By Greg Gelpi
The Clayton County school system decided to cut ties with an international recruiting company under investigation by the FBI.
The school system offered provisional contracts to 14 teachers after a recruiting trip to the Philippines, but has opted to pursue other routes for addressing a shortage in special education teachers, Assistant Superintendent of Personnel Ed Scott said.
"The system has decided at this time not to pursue that initiative," Scott said. "We could never bring about the closure to feel 100 percent comfortable with this."
That doesn't mean the school system is convinced of any wrongdoing, he added.
Mt. Zion High School Principal Don Stout and Director of Special Education Tom Erdmanczyk were flown to the Philippines in January to interview teachers through Avenida International. The school system spent about $7,000 in airfare and other expenses for the recruiting trip, but were promised reimbursement for one person's expenses if the system hired 10 or more teachers on the trip.
Mike Helms, a former Oakland Unified School District employee, said that he has been interviewed by the FBI in connection to a trip he took to the Philippines in which he said Ligaya Avenida, head of Avenida International, offered him an envelop of cash as a "finder's fee."
At the time, Avenida denied any wrongdoing and said she has no knowledge of any FBI investigation. She said that Oakland is being investigated by the state of California in connection to its bankruptcy and that Helms is just a disgruntled employee trying to get the school system in trouble.
School officials learned of the investigation through reports by the News Daily after school officials made the trip.
At the time of the Clayton County recruiting trip, the school system had 30 vacancies for special education teachers.
Scott said Avenida asked the school system to make a decision so that she could place the Filipino teachers somewhere if not in Clayton County.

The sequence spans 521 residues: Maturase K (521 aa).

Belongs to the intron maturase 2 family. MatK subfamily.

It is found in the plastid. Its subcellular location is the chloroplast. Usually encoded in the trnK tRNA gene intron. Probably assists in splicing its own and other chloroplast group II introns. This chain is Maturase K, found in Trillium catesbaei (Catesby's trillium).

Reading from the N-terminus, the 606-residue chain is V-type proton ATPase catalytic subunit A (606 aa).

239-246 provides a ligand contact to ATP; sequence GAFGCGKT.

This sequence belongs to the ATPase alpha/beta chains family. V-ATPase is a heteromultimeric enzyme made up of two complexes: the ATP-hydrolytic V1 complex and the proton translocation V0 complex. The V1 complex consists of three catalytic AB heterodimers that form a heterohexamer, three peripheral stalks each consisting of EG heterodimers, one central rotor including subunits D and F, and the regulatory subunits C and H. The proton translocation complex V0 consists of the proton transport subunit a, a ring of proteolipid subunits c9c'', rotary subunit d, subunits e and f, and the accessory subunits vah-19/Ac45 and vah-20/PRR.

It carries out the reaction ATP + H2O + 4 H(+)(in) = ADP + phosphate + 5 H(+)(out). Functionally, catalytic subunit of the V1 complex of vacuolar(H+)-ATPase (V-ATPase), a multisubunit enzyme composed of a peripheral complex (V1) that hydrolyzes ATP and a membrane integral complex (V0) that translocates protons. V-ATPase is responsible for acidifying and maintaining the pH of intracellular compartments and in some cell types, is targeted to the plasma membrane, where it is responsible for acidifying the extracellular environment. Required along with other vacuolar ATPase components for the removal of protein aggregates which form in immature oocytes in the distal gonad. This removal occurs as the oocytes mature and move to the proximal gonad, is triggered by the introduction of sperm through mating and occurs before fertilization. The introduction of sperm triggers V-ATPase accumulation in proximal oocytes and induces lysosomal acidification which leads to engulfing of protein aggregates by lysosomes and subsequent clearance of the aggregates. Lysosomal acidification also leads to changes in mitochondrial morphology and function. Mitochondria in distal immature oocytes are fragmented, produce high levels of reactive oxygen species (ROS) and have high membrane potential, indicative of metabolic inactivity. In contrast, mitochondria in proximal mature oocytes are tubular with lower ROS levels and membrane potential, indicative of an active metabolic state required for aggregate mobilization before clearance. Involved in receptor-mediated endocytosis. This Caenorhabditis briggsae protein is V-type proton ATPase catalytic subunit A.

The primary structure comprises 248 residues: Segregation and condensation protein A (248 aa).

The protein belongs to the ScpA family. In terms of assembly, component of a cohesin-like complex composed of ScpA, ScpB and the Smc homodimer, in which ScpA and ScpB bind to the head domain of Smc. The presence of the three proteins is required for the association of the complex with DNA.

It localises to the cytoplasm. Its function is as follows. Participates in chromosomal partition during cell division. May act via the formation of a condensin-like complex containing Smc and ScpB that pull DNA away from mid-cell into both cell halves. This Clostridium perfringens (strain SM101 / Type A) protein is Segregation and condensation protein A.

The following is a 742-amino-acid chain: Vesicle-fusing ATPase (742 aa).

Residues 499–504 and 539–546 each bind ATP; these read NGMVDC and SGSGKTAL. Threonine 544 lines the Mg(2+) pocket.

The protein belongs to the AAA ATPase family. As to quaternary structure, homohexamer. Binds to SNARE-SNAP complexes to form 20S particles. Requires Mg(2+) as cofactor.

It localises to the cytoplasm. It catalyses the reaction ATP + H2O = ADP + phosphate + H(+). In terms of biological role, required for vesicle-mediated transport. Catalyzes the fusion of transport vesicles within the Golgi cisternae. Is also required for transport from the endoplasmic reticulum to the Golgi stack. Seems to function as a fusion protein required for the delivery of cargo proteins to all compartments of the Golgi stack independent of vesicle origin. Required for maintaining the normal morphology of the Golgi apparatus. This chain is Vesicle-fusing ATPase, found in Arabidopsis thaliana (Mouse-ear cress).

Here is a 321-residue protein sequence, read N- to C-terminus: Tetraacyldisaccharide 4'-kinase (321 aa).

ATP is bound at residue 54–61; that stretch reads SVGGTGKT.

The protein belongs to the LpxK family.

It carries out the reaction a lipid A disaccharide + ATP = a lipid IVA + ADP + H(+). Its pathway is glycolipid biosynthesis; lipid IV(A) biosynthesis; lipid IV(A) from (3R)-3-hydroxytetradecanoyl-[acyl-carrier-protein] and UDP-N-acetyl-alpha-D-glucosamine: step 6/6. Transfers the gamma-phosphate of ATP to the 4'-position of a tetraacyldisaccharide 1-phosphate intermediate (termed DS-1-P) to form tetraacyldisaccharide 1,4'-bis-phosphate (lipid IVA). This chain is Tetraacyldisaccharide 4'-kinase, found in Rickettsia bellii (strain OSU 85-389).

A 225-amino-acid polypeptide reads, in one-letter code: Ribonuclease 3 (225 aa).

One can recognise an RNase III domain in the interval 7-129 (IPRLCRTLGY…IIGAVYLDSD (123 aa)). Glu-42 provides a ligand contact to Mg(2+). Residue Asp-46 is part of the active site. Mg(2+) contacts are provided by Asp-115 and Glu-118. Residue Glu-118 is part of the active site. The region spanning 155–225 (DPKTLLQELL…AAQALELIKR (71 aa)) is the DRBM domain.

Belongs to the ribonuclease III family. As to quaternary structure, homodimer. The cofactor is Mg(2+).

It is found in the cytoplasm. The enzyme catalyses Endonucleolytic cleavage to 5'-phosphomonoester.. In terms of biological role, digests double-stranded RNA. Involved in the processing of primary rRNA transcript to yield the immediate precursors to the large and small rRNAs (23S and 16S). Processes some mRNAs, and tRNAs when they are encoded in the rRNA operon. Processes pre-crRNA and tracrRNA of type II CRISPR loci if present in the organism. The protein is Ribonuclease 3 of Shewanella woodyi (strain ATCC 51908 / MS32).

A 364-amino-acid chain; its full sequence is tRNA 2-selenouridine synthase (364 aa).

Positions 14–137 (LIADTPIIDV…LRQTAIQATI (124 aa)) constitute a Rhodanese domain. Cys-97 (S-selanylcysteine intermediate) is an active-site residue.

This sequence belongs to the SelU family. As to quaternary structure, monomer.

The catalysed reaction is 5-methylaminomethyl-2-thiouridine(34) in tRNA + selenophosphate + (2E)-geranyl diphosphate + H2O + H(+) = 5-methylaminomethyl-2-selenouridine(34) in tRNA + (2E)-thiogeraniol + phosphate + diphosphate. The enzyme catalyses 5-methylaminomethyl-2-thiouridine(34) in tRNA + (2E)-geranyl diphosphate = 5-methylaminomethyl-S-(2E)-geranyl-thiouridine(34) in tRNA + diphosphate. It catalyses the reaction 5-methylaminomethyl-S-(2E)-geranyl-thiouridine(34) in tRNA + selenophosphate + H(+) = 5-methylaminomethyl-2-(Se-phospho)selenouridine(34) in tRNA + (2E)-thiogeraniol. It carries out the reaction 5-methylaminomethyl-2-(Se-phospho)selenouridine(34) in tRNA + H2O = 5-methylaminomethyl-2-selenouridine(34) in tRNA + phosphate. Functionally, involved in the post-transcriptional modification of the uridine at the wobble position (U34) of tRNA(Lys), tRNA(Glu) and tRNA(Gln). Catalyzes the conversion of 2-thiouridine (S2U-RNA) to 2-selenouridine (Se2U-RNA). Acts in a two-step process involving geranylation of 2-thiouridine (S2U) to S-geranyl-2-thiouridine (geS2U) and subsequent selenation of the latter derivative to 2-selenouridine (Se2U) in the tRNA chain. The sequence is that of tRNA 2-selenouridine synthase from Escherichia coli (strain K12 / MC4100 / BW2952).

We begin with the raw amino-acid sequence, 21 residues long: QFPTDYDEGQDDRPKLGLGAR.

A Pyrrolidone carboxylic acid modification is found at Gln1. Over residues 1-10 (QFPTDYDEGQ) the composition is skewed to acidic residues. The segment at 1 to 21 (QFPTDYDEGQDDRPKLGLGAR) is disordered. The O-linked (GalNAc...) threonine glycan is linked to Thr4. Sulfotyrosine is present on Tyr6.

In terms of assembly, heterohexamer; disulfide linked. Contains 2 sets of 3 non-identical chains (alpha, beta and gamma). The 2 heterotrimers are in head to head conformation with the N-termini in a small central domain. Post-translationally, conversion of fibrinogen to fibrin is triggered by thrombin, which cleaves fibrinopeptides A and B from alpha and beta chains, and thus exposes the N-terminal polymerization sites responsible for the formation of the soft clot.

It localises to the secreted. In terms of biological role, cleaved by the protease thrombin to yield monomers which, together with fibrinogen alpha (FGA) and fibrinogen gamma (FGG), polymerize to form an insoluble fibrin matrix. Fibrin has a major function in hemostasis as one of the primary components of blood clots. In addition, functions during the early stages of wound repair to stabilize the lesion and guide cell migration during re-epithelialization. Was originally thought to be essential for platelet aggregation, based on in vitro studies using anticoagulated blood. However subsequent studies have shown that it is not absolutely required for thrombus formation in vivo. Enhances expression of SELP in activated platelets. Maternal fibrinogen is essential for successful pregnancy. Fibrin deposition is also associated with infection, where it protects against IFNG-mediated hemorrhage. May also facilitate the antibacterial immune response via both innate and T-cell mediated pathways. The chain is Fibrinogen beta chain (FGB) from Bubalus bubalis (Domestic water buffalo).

"In the interest of those teachers, it was best as a system that we make a decision," Scott said. "The teachers, they had done nothing wrong. We did not want to put their employment next year in jeopardy."
The provisional contracts offered to the Filipino teachers were contingent on several things, including processing the paperwork to allow the teachers to work in the United States.
Obtaining visas for the teachers posed another obstacle in bringing the teachers to Clayton County, Scott said.
"We've decided to move on because as a system we didn't feel completely confident we could get the visas," Scott said. "If you can't get any visas, then you can't move forward."
The school system is still experiencing a shortage in special education teachers, he said. Erdmanczyk and Coordinator of Recruiting Donald Dunnigan are searching for teachers nationwide.
"There's been a shortage of special education teachers for years," Scott said. "That's one of the reasons the system looked into the Philippines initiative initially. We're just going to continue to look."
As part of the system's recruiting efforts, the school system has been holding jobs fairs during the past few months, including one held Friday.